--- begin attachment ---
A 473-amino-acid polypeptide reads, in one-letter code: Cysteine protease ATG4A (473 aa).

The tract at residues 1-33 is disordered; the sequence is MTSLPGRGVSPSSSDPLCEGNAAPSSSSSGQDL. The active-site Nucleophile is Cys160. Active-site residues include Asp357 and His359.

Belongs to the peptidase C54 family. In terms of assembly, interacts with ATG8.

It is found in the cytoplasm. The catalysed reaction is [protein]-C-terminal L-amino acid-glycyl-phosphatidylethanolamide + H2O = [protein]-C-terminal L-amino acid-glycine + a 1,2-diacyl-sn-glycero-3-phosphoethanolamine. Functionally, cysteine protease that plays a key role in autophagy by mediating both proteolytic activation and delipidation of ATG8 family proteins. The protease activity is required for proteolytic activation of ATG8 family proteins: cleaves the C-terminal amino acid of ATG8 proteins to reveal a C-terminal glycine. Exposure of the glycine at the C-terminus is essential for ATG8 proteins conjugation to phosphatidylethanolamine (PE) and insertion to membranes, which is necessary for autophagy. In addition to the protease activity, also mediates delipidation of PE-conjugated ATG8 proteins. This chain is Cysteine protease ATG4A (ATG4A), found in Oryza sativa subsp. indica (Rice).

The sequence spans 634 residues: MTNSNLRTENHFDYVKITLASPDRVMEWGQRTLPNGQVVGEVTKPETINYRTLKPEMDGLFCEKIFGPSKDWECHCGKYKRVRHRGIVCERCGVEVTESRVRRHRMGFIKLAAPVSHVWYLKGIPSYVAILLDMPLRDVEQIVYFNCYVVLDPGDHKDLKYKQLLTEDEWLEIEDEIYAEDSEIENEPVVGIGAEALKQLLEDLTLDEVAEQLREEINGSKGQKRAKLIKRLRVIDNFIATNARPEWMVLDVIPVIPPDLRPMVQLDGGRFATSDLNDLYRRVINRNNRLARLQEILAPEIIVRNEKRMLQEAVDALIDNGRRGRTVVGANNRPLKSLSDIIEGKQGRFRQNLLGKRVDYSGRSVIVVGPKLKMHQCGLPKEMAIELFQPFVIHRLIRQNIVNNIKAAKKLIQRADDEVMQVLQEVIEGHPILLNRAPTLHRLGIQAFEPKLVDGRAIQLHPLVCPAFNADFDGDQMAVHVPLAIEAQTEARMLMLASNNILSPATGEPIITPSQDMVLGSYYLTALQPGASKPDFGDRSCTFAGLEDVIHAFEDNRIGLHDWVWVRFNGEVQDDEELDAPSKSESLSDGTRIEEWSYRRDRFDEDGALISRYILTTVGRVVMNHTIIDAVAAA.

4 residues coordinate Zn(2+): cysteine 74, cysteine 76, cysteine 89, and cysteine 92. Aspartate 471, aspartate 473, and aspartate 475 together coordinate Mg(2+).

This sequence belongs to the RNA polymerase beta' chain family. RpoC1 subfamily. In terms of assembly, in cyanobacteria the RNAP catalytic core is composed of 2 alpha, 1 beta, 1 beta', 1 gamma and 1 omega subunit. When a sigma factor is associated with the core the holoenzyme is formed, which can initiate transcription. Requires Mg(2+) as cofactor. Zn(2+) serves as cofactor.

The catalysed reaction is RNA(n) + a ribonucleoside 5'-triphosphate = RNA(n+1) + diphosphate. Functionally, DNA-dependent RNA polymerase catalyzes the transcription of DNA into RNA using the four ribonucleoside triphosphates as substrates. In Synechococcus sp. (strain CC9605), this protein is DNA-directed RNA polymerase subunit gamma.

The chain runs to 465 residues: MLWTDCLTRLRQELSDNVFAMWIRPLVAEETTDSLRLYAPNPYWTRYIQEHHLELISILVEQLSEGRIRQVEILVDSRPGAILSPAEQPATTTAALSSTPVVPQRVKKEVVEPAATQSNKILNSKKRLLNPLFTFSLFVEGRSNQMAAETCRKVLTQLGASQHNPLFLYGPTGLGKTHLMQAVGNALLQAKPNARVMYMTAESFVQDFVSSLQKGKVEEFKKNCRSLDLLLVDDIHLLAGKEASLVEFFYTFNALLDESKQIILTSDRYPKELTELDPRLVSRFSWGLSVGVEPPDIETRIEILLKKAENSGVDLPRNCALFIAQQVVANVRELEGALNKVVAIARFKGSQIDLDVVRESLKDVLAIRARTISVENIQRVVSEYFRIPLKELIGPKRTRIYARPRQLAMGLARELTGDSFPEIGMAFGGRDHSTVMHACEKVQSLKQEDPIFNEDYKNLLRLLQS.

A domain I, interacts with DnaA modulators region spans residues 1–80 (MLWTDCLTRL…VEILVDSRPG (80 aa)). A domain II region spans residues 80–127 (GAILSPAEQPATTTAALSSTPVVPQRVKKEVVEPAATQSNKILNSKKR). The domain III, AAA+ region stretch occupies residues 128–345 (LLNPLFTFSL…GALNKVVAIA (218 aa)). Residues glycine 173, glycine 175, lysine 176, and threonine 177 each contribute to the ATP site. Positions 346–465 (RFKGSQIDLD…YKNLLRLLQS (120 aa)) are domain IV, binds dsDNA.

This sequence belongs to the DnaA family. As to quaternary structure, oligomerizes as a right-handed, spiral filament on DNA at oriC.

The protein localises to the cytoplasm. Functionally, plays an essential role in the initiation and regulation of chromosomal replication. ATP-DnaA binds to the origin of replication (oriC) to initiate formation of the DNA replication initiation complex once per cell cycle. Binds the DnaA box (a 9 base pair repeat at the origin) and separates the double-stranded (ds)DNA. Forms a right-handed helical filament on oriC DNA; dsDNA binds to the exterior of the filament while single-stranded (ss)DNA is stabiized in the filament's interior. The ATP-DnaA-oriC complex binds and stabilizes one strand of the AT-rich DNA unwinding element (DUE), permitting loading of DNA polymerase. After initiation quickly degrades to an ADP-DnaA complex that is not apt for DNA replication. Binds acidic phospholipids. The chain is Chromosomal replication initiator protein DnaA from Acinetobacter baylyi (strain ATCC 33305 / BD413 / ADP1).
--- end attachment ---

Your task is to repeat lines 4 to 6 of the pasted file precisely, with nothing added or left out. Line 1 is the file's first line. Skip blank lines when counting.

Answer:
It is found in the cytoplasm. The catalysed reaction is [protein]-C-terminal L-amino acid-glycyl-phosphatidylethanolamide + H2O = [protein]-C-terminal L-amino acid-glycine + a 1,2-diacyl-sn-glycero-3-phosphoethanolamine. Functionally, cysteine protease that plays a key role in autophagy by mediating both proteolytic activation and delipidation of ATG8 family proteins. The protease activity is required for proteolytic activation of ATG8 family proteins: cleaves the C-terminal amino acid of ATG8 proteins to reveal a C-terminal glycine. Exposure of the glycine at the C-terminus is essential for ATG8 proteins conjugation to phosphatidylethanolamine (PE) and insertion to membranes, which is necessary for autophagy. In addition to the protease activity, also mediates delipidation of PE-conjugated ATG8 proteins. This chain is Cysteine protease ATG4A (ATG4A), found in Oryza sativa subsp. indica (Rice).

The sequence spans 634 residues: MTNSNLRTENHFDYVKITLASPDRVMEWGQRTLPNGQVVGEVTKPETINYRTLKPEMDGLFCEKIFGPSKDWECHCGKYKRVRHRGIVCERCGVEVTESRVRRHRMGFIKLAAPVSHVWYLKGIPSYVAILLDMPLRDVEQIVYFNCYVVLDPGDHKDLKYKQLLTEDEWLEIEDEIYAEDSEIENEPVVGIGAEALKQLLEDLTLDEVAEQLREEINGSKGQKRAKLIKRLRVIDNFIATNARPEWMVLDVIPVIPPDLRPMVQLDGGRFATSDLNDLYRRVINRNNRLARLQEILAPEIIVRNEKRMLQEAVDALIDNGRRGRTVVGANNRPLKSLSDIIEGKQGRFRQNLLGKRVDYSGRSVIVVGPKLKMHQCGLPKEMAIELFQPFVIHRLIRQNIVNNIKAAKKLIQRADDEVMQVLQEVIEGHPILLNRAPTLHRLGIQAFEPKLVDGRAIQLHPLVCPAFNADFDGDQMAVHVPLAIEAQTEARMLMLASNNILSPATGEPIITPSQDMVLGSYYLTALQPGASKPDFGDRSCTFAGLEDVIHAFEDNRIGLHDWVWVRFNGEVQDDEELDAPSKSESLSDGTRIEEWSYRRDRFDEDGALISRYILTTVGRVVMNHTIIDAVAAA.

4 residues coordinate Zn(2+): cysteine 74, cysteine 76, cysteine 89, and cysteine 92. Aspartate 471, aspartate 473, and aspartate 475 together coordinate Mg(2+).